The 30th anniversary of the Commodore 64 and death of its creator Jack Tramiel earlier this year is a reminder of a bygone age of computing. In the consumer climate of 2012, where computer architecture is dominated by Intel chips, it is hard to imagine another time when a battle for personal computing supremacy occurred between truly different systems. The struggles between Commodore, Atari and Apple throughout the 1980s and early 1990s (of which Jack was an integral part) are well documented. Personalities like Tramiel - who acquired Atari in 1984 after being removed from its main competitor, Commodore, which he had founded thirty years earlier - were often at the center of what became a consumer technologies war. Indeed the rise and fall of the Amiga and Atari ST, in retrospect, was greatly affected by boardroom politics and corporate mud slinging.
Flash forward to 2012 where Intel is king maker - influencing the direction of both Apple Macintosh and PC markets. Motorola and PowerPC chip driven computers like the Amiga have widely been confined to the annals of computer history along with their perceived end note: Apple’s move to Intel chips in 2006. What happens, however, when large scale manufacture of such systems is replaced by the desires of enthusiasts to keep a dream and operating system alive? The answer is AmigaOS 4 and AmigaOne X1000.
Announcements for the AmigaOne X1000 came in the form of a teaser trailer in 2010. Originally marketed to coincide with the 25th anniversary of the Amiga 1000’s launch in 1985 the machine took an additional two years to reach consumers - mainly due to struggles between development partners. The brainchild of Amiga enthusiast, entrepreneur and Director of A-EON Technologies Trevor Dickinson the X1000 is designed as a dedicated hardware solution for AmigaOS 4. As of December 2011 AmigaOS was at version 4.1 with demonstrations already posted on Youtube.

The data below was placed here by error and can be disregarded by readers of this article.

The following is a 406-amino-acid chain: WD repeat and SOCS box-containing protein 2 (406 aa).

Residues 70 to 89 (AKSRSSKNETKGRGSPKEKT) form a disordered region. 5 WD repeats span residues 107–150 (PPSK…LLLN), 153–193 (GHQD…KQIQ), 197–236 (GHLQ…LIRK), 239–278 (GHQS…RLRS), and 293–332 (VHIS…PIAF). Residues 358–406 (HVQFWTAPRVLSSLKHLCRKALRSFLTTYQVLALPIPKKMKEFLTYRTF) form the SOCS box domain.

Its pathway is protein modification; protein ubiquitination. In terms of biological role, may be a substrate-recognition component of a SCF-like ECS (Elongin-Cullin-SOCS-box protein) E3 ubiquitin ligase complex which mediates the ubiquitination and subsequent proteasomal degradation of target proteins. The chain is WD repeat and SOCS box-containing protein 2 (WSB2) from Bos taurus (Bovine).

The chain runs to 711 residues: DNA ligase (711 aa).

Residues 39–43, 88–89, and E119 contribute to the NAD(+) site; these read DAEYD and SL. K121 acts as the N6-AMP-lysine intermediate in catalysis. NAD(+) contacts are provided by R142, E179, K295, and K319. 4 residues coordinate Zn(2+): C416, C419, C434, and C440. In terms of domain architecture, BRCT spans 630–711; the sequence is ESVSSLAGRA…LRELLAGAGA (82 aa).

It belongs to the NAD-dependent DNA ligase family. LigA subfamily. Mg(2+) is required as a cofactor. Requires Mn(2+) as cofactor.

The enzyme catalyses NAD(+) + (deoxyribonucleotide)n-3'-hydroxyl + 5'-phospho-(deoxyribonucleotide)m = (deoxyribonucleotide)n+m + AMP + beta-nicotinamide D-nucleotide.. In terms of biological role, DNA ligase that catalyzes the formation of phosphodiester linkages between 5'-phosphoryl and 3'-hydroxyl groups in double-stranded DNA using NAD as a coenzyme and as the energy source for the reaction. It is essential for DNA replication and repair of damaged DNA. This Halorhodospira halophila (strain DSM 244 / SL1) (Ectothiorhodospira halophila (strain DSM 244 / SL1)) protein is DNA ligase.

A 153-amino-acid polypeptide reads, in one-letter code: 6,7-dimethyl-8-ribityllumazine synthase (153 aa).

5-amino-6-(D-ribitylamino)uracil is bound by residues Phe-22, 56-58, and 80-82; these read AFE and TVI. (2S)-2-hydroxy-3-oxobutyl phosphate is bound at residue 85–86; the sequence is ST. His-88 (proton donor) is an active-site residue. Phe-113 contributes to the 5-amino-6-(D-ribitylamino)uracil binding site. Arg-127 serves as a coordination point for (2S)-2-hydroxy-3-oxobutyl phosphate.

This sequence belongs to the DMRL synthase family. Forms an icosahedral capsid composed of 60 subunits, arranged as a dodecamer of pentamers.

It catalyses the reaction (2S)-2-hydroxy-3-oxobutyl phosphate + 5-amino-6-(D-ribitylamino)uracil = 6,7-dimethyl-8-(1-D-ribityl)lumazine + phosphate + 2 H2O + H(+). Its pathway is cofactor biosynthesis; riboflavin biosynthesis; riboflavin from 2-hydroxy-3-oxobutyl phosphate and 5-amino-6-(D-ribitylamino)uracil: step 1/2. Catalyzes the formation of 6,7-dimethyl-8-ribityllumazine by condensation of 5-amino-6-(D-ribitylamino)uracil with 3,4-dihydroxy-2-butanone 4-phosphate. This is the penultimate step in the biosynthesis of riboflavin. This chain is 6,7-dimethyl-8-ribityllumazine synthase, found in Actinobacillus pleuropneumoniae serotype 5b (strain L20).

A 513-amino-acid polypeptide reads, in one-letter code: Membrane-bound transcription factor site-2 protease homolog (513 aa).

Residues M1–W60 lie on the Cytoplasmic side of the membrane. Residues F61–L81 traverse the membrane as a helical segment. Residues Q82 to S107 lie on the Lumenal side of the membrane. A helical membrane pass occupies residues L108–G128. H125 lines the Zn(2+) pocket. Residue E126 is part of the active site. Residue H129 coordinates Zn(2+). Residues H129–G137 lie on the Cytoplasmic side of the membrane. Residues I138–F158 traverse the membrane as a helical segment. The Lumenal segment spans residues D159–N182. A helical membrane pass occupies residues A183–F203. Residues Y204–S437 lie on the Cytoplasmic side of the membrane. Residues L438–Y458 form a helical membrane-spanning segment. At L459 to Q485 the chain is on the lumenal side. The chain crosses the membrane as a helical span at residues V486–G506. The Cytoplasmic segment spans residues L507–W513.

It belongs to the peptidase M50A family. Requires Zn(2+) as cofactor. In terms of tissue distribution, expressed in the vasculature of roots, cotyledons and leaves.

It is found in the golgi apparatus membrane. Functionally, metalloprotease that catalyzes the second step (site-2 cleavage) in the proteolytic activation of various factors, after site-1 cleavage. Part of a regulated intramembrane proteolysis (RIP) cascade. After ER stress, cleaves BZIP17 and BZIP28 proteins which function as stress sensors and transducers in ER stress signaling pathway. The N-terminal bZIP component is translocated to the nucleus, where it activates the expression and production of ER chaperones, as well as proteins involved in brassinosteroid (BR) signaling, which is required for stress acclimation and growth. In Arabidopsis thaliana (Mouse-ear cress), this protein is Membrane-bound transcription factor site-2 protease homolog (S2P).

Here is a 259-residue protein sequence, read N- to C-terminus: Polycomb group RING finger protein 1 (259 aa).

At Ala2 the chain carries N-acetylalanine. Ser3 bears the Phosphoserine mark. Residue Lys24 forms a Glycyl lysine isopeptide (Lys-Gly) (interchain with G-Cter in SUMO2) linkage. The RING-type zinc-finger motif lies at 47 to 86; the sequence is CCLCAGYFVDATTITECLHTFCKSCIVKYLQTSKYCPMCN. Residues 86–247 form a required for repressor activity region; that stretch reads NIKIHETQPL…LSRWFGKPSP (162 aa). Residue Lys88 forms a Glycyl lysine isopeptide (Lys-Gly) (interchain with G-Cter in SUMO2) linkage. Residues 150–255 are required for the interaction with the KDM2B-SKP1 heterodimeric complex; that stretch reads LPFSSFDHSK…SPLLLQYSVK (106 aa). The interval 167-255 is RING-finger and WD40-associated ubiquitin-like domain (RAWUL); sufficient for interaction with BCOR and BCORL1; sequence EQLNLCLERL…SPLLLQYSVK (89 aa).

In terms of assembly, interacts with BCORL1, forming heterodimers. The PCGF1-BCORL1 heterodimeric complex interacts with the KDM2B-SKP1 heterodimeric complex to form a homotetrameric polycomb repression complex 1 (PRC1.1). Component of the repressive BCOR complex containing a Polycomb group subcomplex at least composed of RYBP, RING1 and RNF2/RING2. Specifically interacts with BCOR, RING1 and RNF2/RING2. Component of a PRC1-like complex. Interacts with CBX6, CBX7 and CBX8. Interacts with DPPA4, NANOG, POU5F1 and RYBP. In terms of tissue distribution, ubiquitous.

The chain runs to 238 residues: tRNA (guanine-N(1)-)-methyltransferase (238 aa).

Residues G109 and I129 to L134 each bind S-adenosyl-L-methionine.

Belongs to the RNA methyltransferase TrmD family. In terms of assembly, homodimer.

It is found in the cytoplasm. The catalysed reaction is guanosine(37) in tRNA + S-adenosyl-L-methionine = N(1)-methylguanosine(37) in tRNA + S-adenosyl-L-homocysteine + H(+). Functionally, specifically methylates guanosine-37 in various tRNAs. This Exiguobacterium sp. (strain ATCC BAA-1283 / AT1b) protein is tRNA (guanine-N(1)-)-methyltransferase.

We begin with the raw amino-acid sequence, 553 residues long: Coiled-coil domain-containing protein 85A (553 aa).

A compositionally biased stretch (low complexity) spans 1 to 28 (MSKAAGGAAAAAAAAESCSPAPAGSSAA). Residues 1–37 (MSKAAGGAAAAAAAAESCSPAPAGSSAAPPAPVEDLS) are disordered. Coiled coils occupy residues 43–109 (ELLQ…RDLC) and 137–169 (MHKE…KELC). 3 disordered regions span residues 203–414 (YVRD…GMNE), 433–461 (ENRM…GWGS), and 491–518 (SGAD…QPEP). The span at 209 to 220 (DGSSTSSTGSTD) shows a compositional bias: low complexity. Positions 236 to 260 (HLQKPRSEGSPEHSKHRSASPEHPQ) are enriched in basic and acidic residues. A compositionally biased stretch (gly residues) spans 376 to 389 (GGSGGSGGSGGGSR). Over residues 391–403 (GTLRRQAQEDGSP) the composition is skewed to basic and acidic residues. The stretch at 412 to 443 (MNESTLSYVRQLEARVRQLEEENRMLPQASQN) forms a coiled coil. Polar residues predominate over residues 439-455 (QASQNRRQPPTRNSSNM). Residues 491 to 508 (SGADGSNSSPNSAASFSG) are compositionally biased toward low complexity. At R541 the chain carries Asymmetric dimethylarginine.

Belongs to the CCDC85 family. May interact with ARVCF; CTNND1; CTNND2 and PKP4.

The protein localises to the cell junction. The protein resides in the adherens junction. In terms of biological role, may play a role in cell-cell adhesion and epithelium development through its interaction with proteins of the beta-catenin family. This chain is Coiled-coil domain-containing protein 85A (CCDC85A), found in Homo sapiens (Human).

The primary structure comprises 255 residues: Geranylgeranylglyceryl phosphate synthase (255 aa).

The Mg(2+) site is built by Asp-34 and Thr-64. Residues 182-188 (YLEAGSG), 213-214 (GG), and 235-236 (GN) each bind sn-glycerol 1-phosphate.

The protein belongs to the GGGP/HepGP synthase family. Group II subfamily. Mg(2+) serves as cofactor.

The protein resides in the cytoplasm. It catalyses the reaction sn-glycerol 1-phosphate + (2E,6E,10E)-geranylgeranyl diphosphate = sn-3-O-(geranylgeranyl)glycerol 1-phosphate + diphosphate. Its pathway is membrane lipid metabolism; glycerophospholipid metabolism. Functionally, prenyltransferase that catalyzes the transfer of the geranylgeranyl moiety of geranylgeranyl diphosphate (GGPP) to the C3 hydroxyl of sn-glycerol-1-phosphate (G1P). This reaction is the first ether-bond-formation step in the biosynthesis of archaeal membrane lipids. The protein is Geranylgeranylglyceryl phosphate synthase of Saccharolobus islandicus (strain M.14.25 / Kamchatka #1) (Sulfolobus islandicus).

Limited in terms of production number and costly in comparison to its specifications (circa US$3,200), the system is catering for die hard Amiga fans at this time. The continued survival of the Amiga, for the most part through its operating system since 1994, has given rise to an organic business model born from an assemblage of dedicated users. Indeed it is a scenario somewhat chicken and egg like in nature. If an otherwise defunct operating system like AmigaOS is kept active by users long enough will there come a time when the technological climate is such that this community can revive the parts that are missing? If the AmigaOne X1000 and other hardware developments on the way are a sign of things to come then the answer is yes.
The history of Amiga is one defined by struggle, survival and adaptation. Between 1982 and 1984 development of the original 1000 included many meetings between Amiga Incorporated, Apple, Atari and Commodore in an attempt to secure much needed funds. Eventually acquired by Commodore in 1984 the system was not only improved but incorporated in a way that retained the distinctive nature of its brand alongside that of its parent company. It was this strength, as well as flexibility, of the Amiga brand that ultimately ensured its survival when Commodore finally closed its doors in 1994.
Unforeseeably the brand was still strong enough, at least in 2012, to reposition itself in contemporary PC and Notebook markets like a phoenix from the ashes. This includes separate contributions from Commodore USA LLC. A Florida based company that acquired the rights to use the Commodore and Amiga brands for Intel based system architectures. If the Amiga is a sign of the times it would appear user groups can effectively develop abandoned brands that could even rival their commercial counterparts - potentially forcing the latter into specialist markets. Imagine a world where the third - voluntary and community - sector can make an impact on general consumer markets.
AmigaOne X1000 specs:
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